Read the chapter by Conole et al. (2007) ‘A critique of the impact of policy and funding on practice (Conole, Smith et al. 2007). The paper considers technologies up to 2000, provide an updated table from 2000 to the present time (using the template below), indicating what you think are the most important emergent technologies, how they are used and indicating any key policies or funding opportunities associated with your sector.
Complete the following table and post on your blog
I have probably not followed the brief exactly as was intended, as I became far too interested in piecing together "a Brief History of ICT in Schools Since 2000" which will probably annoy most people who worked in the field either because of my opinions or my omissions.
I found it hard to name technologies that were 'the most important ones' because many to me seem just too obvious (I really didn't want to put in "laptops" for example, but in truth - without getting all sniffy about it, laptops, WiFi and digital cameras probably ARE the most influential technologies of the last 15 years (and of those only WiFi even got close to the time period in question).
Things like Scratch though are I think really interesting and important technologies not just because of what you can use them for in the classroom, but also because of the change in the marketplace they represent - the source of the software, the motives of the people creating it, the means of delivery - all are genuinely new and neither the first nor (I hope) the last.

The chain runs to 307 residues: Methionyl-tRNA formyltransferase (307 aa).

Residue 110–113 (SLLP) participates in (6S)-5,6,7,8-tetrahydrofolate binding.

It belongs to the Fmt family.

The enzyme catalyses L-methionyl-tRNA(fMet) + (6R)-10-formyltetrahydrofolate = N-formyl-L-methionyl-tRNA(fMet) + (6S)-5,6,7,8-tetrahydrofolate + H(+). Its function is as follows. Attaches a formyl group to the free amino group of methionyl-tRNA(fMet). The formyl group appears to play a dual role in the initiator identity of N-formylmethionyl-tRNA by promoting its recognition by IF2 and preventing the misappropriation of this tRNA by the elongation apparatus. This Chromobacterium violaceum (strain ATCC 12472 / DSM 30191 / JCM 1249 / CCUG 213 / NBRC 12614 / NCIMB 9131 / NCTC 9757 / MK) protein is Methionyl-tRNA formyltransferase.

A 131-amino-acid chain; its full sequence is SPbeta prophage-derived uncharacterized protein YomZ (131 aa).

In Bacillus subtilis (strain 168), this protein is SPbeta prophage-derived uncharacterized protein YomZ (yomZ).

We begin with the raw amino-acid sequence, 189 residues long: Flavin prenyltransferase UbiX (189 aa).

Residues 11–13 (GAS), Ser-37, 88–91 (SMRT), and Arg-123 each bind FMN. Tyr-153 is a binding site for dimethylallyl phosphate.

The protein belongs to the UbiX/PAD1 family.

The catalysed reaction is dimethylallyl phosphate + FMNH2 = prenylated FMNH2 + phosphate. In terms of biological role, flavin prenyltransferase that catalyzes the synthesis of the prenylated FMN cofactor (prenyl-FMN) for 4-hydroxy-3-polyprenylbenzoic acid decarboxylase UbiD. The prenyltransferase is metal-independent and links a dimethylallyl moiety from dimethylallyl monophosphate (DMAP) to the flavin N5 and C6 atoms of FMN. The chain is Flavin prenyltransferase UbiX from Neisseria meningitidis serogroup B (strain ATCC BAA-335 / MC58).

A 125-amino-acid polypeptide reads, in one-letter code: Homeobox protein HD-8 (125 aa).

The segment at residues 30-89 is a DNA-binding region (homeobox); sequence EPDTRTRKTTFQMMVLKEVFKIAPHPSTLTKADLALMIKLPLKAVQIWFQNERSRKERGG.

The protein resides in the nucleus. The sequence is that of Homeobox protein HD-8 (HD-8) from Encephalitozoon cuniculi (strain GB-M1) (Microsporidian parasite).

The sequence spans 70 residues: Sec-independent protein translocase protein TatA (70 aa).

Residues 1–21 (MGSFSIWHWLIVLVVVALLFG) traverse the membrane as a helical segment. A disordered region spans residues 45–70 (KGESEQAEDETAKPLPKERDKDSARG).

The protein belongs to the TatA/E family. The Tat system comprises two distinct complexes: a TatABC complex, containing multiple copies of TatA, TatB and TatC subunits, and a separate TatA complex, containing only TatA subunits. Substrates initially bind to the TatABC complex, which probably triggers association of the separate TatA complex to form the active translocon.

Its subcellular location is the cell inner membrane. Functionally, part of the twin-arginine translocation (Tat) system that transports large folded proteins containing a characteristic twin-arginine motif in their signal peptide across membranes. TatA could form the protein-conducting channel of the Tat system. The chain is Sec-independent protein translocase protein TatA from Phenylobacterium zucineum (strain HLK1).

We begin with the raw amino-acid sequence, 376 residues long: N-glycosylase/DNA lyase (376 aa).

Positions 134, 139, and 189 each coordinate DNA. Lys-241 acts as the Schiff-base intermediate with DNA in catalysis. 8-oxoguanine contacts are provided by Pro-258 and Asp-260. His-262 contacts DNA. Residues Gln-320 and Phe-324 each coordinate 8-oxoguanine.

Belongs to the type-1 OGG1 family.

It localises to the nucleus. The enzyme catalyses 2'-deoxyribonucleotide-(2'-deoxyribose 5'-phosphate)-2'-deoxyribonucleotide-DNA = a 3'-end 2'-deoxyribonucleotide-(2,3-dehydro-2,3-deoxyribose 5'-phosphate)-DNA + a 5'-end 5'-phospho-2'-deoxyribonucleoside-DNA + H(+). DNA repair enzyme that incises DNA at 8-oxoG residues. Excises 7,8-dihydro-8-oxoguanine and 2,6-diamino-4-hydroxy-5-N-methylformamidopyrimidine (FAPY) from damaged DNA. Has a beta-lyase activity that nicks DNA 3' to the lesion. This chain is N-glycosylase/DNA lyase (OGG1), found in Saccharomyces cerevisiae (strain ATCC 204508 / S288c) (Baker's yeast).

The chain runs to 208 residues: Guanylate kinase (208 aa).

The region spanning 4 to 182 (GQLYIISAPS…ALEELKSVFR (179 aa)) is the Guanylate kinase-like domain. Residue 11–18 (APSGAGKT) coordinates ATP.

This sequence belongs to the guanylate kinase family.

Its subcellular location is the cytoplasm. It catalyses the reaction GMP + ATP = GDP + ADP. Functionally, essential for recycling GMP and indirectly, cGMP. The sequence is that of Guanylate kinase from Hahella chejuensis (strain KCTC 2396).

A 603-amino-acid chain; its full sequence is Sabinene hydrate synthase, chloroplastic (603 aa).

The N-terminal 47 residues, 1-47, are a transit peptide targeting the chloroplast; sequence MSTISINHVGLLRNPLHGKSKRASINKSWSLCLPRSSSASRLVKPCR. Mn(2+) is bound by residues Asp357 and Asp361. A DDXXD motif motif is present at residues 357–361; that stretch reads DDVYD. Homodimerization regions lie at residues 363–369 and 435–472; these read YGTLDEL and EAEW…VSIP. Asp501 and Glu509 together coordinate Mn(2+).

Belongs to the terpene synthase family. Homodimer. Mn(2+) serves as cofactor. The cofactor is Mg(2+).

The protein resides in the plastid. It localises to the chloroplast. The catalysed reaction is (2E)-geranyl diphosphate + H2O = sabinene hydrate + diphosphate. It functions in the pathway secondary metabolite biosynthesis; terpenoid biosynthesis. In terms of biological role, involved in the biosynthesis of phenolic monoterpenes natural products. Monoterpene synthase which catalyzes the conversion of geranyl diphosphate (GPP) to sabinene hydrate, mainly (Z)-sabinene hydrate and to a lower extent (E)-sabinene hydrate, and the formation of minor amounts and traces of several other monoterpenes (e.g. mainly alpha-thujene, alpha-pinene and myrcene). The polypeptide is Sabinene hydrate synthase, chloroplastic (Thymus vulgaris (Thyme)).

I resisted the temptation to put ChromeOS etc in there because that just seems too geeky.
So here's my table.
Since producing this I've thought further and I think I have missed out one critically important technology, not just for its immediate application but also for the model it represents - Open Badges.
I think the decentralised way it operates - representing a framework of standards rather than a service is interesting (although frustrating in practice as I am still searching for a usable way to plug it into an LMS for under 13s).
For Open Badges my row of the table would have been:
2011, Open Badges, allow an organisation to publish digital awards against the criteria they choose and publish, backed by the reputation and trust in that organisation.
I would love to see a model where a federation of groups could use Open Badges to create an assessment economy. I might have some awards through professional development at work, some credits from the University, one for a contribution I made to coaching a local football team and finally one for work I did with an Industry partner. Each would have the weighting and value afforded by its source - but the portfolio, and how I chose to present it would be mine.